The Windows eco-system is split into three parts, and each is too much an island.
A decade ago, in the good ole’ days of Windows XP, things were simpler. Microsoft’s operating system was exactly that, a simple PC operating system. There was no account to log into, no confusing upgrade scheme, no Windows Insider, and no cloud services.
Today, Windows is an eco-system – or, at least, it’s trying to be. Windows 10 can be found not only on a PC, but also on smartphones, tablets, and even a game console. These various devices are tied together by other, accompanying services, such as OneDrive and Xbox Live.
This is a recent development, but not one that has appeared by coincidence. Microsoft has wanted to expand the reach of Windows for two decades. Back in the late 90s, it made an attempt to build a Windows TV box, which resulted in the long forgotten WebTV. The company has tried to expand its reach, in different ways, ever since.
Windows 10, as a desktop operating, is great, as we’ve already discussed in our exhaustive review. But what about
You can have one PC, even if you have many
PCs used to be islands. Every computer was configured with its particular settings, which couldn’t be easily transferred to other systems, if at all. At the time, it didn’t seem particularly inconvenient. It was just the way things worked. But Windows 8 changed that, and now, with Windows 10, it’s hard to imagine ever going back.
A Microsoft account is the key. While hated by many when it first appeared, and still considered dubious by some, the account provides an easy way to quickly and automatically transfer the look and feel of a particular PC. Windows personalization settings and apps make the leap just by logging in – as long as you’re connected the Internet.
And it goes deeper than that. Thanks to OneDrive and Office, it’s possible to automatically access virtually everything of importance just by logging in (you must also confirm you’d like to use OneDrive on the PC). I’ve found this incredibly useful, as I constantly jump between systems to review them. But it’s convenient for anyone who uses more than one PC. You can easily jump between a desktop and laptop, for example, using the same personalization settings on each, with all important files synced over OneDrive.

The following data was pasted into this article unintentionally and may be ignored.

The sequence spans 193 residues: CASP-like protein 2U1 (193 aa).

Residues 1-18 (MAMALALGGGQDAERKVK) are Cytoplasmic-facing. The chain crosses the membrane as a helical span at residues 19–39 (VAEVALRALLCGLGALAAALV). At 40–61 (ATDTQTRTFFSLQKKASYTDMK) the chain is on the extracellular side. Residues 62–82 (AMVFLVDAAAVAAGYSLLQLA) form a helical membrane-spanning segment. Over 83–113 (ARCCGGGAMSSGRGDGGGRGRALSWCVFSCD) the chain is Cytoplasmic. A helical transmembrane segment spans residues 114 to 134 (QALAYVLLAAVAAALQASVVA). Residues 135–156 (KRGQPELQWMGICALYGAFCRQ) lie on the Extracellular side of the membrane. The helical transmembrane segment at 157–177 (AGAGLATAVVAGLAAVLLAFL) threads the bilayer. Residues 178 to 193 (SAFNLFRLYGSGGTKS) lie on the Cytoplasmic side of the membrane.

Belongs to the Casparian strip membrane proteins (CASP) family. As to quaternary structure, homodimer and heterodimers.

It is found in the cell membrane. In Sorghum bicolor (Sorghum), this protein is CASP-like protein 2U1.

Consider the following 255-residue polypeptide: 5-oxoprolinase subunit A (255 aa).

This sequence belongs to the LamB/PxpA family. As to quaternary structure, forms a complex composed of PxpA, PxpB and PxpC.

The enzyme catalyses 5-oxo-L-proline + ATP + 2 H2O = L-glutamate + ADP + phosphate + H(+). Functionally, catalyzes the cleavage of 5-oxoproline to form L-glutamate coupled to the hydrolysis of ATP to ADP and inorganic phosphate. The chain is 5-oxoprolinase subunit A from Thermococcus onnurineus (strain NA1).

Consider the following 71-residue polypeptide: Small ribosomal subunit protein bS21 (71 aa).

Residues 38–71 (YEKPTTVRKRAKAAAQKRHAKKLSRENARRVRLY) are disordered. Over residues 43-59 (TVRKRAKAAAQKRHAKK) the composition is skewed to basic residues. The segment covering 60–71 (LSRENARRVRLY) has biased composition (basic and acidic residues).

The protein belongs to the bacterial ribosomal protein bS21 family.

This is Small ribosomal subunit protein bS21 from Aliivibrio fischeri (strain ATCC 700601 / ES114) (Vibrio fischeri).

Windows 10 has no competitor in this regard. OS X can keep track of files and some settings, but iCloud is not an impressive cloud storage service (at least not when viewed from a PC perspective), and Apple doesn’t have a competitive productivity eco-system – it must rely on Office. Linux isn’t even in the same zip-code in terms of ease-of-use or feature set. Third party applications can offer many of the same features, but the log-in and go intuitiveness of
You can access everything of importance on a new PC just by logging in.
But it doesn’t come cheap. OneDrive only offers five gigabytes free to new users, so if you want to store anything aside from a few photos and Word doc, you’ve got to pay. Immersing yourself in the full glory of Microsoft’s eco-system starts at $70 per year, for Office 365, which comes with a terabyte of OneDrive space, and lets you enjoy the ease of syncing documents directly through Office applications. You can opt out, but then you’ll be turning to Google Documents or some other free alternative to Office – and doing so means you’ll miss out on Office’s baked-in OneDrive integration.
This flips the script of competition between Apple and Microsoft. Tradition says that the former is the premium option, and the latter is affordable. In fact, when it comes to software, Windows 10 is substantially more expensive than any alternative. In exchange, you’ll receive a feature set that no other company can currently match.